The Bank of England's (BOE) Monetary Policy Committee (MPC) decided to leave the policy rate unchanged at 0.1% at its September policy meeting as expected. Furthermore, the BOE held the Quantitative Easing (QE) program unchanged £745 billion.
Follow our live coverage of the BoE event and the market reaction.
The GBP/USD pair remained relatively calm with the initial market reaction but the dovish tone seen in the policy statement triggered a fresh GBP selloff. As of writing, the pair was down 0.55% on the day at 1.2892.
BOE Quick Analysis: Bailey blasts sterling with specter of negative rates, why more falls are likely.
Winter is coming and so are negative rates – that is the message from the Bank of England. The BOE has moved from saying that sub-zero borrowing costs are in the toolkit to being briefed on how to implement them effectively.
GBP/USD dives to fresh session lows, below 1.2900 mark post-BoE.
The GBP/USD pair came under some fresh selling pressure and slipped below the 1.2900 mark, or fresh daily lows post-BoE announcement.
Key takeaways from policy statement as summarized by Reuters
"As in the August report, there remains a risk of a more persistent period of elevated unemployment than in the central projection."
"The MPC wil keep under review the range of actions that could be taken to deliver its objectives."
"MPC does not intend to tighten monetary policy until there is clear evidence that significant progress is being made in eliminating spare capacity and achieving the 2% inflation target sustainably."
"Outlook conditioned on the assumption of an immediate, orderly move to a comprehensive free trade agreement with the European Union on January 1st, 2021."
"The path of growth and inflation will depend on the evolution of the pandemic and measures taken to protect public health, as well as the nature of, and transition to, the new trading arrangements between the European Union and the UK."
"The MPC's latest central projections were also conditioned on the assumption of an immediate, orderly move to a comprehensive free trade agreement with the European Union on January 1st, 2021."
"Committee had discussed its policy toolkit and the effectiveness of negative policy rates in particular."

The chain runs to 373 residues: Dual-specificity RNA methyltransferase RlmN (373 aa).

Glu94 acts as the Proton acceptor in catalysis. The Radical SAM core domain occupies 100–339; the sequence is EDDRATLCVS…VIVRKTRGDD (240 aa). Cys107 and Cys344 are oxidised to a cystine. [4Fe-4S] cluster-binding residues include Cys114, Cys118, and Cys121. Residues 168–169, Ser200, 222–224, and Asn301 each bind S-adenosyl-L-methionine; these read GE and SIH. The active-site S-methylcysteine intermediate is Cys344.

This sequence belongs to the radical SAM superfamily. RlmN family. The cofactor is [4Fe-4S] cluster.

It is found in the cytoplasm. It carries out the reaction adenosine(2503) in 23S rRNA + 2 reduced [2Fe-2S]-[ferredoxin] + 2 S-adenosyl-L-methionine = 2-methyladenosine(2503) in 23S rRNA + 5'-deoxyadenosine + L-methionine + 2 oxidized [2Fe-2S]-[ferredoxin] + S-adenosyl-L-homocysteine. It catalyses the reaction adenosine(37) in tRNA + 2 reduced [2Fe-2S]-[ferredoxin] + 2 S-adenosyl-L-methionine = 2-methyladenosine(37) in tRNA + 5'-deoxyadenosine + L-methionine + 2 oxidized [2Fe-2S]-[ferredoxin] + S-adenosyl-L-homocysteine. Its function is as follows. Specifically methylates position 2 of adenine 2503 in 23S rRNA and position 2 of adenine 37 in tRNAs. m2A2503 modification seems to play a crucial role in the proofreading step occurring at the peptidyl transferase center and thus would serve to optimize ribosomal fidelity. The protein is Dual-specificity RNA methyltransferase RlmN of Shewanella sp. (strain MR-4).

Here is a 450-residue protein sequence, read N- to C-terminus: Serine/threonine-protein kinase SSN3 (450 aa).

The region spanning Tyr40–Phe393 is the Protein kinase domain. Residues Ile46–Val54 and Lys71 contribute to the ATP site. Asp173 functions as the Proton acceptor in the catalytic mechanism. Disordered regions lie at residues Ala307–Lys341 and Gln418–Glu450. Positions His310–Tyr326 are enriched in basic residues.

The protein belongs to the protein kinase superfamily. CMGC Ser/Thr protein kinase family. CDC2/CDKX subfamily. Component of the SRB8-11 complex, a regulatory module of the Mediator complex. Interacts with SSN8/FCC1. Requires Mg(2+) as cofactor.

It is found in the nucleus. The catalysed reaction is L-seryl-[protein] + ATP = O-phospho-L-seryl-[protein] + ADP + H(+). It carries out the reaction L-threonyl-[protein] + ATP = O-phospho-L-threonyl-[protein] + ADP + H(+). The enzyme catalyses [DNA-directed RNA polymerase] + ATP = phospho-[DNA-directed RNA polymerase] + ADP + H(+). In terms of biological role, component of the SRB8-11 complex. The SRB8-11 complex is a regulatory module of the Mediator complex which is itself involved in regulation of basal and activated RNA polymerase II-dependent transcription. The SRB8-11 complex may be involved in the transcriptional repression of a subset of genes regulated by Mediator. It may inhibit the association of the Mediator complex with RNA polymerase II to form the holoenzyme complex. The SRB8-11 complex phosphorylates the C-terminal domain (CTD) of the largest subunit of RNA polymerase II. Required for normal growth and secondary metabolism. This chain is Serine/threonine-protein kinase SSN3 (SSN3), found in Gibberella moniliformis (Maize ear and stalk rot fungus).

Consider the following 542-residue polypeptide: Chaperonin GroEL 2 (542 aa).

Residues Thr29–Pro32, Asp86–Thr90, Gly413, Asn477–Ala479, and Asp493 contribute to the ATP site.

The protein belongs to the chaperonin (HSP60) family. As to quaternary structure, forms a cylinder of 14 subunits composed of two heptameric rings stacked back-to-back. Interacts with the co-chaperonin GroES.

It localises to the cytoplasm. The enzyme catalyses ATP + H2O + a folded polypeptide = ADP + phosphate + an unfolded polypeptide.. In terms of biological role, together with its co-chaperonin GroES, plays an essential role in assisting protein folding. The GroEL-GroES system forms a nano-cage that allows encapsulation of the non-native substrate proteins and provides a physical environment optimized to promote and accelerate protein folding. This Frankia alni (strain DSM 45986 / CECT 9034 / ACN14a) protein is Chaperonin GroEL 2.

"MPC had been briefed on the Bank of England's plans to explore how a negative bank rate could be implemented."
"Effectively, should the outlook for inflation and output warrant it at some point during this period of low equilibrium."
"The sterling exchange rate index has fallen by around 2%, in part reflecting recent Brexit developments."
"CPI inflation is expected to remain below 1% until early 2021, albeit slightly higher than expected at the time of the August report."
"Market contacts had also reported renewed concerns over recent Brexit developments."
"Just under half of the respondents had ranked Brexit as one of the top three sources of uncertainty for their business."
"MPC would consider economic issues relating to Brexit within the context of its wider forecast discussions ahead of the November MPC meeting."
"Indicators of global activity had been broadly in line with the MPC’s expectations."
"For 2020 Q3 as a whole, bank staff expected GDP to be around 7% below its 2019 Q4 level, less weak than had been expected in the August report."
"Consumption had continued to recover during the summer and was now at around its start-of-year level in aggregate, stronger than expected in the August report."
"Unclear for how much longer this strength would persist or to what extent it was due to changes in consumption patterns due to the pandemic."
Information on these pages contains forward-looking statements that involve risks and uncertainties. Markets and instruments profiled on this page are for informational purposes only and should not in any way come across as a recommendation to buy or sell in these assets. You should do your own thorough research before making any investment decisions. FXStreet does not in any way guarantee that this information is free from mistakes, errors, or material misstatements. It also does not guarantee that this information is of a timely nature. Investing in Open Markets involves a great deal of risk, including the loss of all or a portion of your investment, as well as emotional distress. All risks, losses and costs associated with investing, including total loss of principal, are your responsibility. The views and opinions expressed in this article are those of the authors and do not necessarily reflect the official policy or position of FXStreet nor its advertisers.